South of Heaven

Jason Sudeikis in South of Heaven
After serving 12 years for armed robbery, Jimmy (Jason Sudeikis) is released from prison and intends to give his childhood love Amy (Evangeline Lilly) — now dying from cancer — the best year of her life. South Of Heaven takes cues from its wide-open setting, in lands where bank robbers can put unmarked distance between themselves and their crimes, traversable only on skinny ropes of a two-lane highway. If you're destined to be caught, it only takes longer in an arid state like Texas, which in turn gives you the proper amount of time to say your goodbyes. South Of Heaven spends two hours on a familiar kind of goodbye, and thanks to the emphasis on feeling, the film just makes the landing.
Evangeline Lilly and Jason Sudeikis in South of Heaven

Strong Leads: The film works on account of its trio of main performances, though particularly the romance between Jason Sudekis and Evangeline Lily acts as the film's emotional core — as all actions in the film are spun from their tangled web of devotion. Admittedly, it takes time for Sudekis to grow into his character and truly embody Jimmy — a man of immense heart for the love of his life because she's been the only constant factor when he's faced with losing everything, or having to start his life over. The extra time spent developing their relationship works out in terms of the audience being able to buy into the lengths he goes to protect his relationship. Because of this, Jimmy is given a slightly more dimension, and consequently, Sudekis is able to put more honesty into the performance. His put-on accent goes from immediately feeling as though it's pulled from an SNL skit to a sweeter effect of a failed man's attempts to find peace within a twister. No matter the turn of the story, the characters are grounded in their realities, and it helps the slower pace find a comfortable rhythm that keeps the experience engaging.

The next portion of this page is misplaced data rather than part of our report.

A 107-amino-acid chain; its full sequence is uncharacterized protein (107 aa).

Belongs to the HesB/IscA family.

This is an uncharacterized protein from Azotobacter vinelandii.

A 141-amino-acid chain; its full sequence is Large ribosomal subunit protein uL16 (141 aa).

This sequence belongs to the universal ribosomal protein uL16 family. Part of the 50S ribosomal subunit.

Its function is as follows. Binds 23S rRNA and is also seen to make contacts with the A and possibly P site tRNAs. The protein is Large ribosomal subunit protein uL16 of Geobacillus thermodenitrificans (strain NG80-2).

Shea Whigham in South of Heaven

Crossbreed: South Of Heaven also avoids boredom by being able to hop between lighter and darker tones, giving it a kind of cross-genre appeal. It's very subtle; the shifts are never truly out-of-the-box nor do they put a strain on the story's believably, but they breathe life into what is already a standard crime drama. Mike Colter's character as a rich, blase, vague crime boss does its job within the narrative, but he's not given anything that all that would differentiate the character from the myriad of lookalikes in cinema history. Perhaps that's a throwback, but his menace never really came through, chiefly because it takes until the film's final ten minutes for him to take matters into his own hands. Colter does well as a statuesque evil-doer but he's a cold reflection of Sudekis and Lily. I will say that when South Of Heaven goes for humor — it feels too broad, almost goofy, like the sequence where Jimmy spends time with the crime boss' son. It's also clumsy when it comes to the action scenes, so thankfully, they're sparse so as to spare you the exposure to how un-John Wick-like Sudekis is in a one-shot gunfight.

Equal parts crime drama, thriller, dark comedy, and affectionate romance. South Of Heaven is an interesting jack of many trades, though some are weaker than others. If the script had contained more depth of character, or the filmmaking was more up to the task of the film's genre turns, the end result could have been stirring in more than just one way.

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